British white paper on public health

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Wednesday, November 17, 2004

ENGLANDUK Health Secretary John Reid has proposed widespread legislative and health care changes in a new white paper on public health released Tuesday. Titled "Choosing Health", the paper details government plans to restrict smoking in public places, limit 'junk food' advertisements to children, make available "lifestyle trainers", campaign against sexually transmitted diseases and tobacco, and improve food labelling.

The white paper comes after extensive public comment that involved 150,000 people.

Smoking would be restricted in enclosed public spaces, restaurants, workplaces, and some pubs. The ban would be enacted gradually, affecting government and NHS buildings in 2006, enclosed public places in 2007, and private property in 2008. Permanent exemption would be granted to pubs that do not serve prepared food -- though not at the bar -- as well as private clubs, a decision that has provoked some to call the measure incomplete. Up to 90% of pubs are expected to be affected. The Scottish executive proposed a complete ban on smoking in enclosed public places last week, and Ireland has already banned smoking in pubs and restaurants.

Food advertisements targeted to children would be banned until 9pm, under the White Paper's proposals. The restriction is a measure to tackle rising rates of childhood obesity. The government also intends to develop voluntary standards on food and drink advertisements to children with industry, only threatening legislation if an acceptable standard is not reached by 2007. Additionally, low income families would receive vouchers for fresh fruit, vegetables, milk, and infant formula. School lunches would also be held to stricter nutritional standards. Reid has warned that unless childhood obesity is tackled, "we face the prospect of children having shorter life expectancy than their parents".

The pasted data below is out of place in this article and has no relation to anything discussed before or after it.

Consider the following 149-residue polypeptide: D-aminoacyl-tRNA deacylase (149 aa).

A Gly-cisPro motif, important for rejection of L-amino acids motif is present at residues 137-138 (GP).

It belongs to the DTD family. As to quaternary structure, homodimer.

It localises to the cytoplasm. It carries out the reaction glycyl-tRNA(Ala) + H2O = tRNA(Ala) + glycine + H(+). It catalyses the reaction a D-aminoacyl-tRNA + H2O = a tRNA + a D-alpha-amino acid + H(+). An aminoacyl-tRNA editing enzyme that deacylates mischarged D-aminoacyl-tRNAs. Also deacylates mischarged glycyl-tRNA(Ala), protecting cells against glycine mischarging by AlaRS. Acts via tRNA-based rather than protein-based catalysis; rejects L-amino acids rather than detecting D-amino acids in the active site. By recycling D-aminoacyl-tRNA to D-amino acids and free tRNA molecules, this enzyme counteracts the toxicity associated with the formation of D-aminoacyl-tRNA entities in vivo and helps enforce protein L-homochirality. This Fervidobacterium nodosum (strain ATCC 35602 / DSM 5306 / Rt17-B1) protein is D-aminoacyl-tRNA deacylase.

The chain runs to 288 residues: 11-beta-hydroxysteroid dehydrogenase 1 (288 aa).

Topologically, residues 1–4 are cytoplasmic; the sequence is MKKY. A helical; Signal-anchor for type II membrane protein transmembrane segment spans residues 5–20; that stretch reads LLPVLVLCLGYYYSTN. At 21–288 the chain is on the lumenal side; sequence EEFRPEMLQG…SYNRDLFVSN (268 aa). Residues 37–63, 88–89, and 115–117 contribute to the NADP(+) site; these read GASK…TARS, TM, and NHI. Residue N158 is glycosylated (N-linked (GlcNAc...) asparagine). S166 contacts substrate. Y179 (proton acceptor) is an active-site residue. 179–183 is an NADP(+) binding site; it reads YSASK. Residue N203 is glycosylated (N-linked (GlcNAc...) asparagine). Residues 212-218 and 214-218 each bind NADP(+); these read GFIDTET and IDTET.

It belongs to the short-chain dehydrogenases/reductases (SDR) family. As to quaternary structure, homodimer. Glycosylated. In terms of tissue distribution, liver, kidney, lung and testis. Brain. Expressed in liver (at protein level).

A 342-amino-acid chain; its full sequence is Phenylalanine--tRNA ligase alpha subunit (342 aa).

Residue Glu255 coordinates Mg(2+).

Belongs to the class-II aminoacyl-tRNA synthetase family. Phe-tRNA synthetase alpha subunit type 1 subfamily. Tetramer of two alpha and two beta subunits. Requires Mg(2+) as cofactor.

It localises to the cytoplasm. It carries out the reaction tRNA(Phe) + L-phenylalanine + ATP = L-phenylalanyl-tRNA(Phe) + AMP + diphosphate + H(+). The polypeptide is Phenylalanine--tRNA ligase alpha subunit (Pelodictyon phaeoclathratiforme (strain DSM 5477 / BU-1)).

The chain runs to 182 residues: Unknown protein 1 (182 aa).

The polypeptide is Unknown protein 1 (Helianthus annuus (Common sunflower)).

Food labelling would also be improved, with a "traffic light" system implemented. Packaged food would be evaluated based on its fat, sugar, and salt content.

The paper is unusual for suggesting a more holistic approach to health care, offering for the first time "lifestyle trainers." The National Health Service would be funding with an additional £1bn to make people's overall lives healthier, which is expected to save £30bn in preventable illness.

The paper additionally makes mention of reducing accidents, which affected 2.7m people last year and is a leading cause of child death, curb binge drinking, and reduce substance abuse among youths.

The paper has been criticized by many parties. The Tory Shadow Health Secretary has criticized the Labour government's comprehensiveness and creation of a "new nanny state approach". He has additionally described it as "gimmicks". The Liberal Democrats have accused the government of not being comprehensive enough. It has also been criticized by the British Medical Association as being implemented too slowly, saying "When lives need saving, doctors act immediately".

Mr. Reid has argued against the nanny state label, saying "In a free society, men and women ultimately have the right within the law to choose their own lifestyle, even when it may damage their own health. But people do not have the right to damage the health of others, or to impose an intolerable degree of inconvenience or nuisance on others ... This is a sensible solution which balances the protection of the majority with the personal freedom of the minority in England".

The full white paper "Choosing Health" can be read here.


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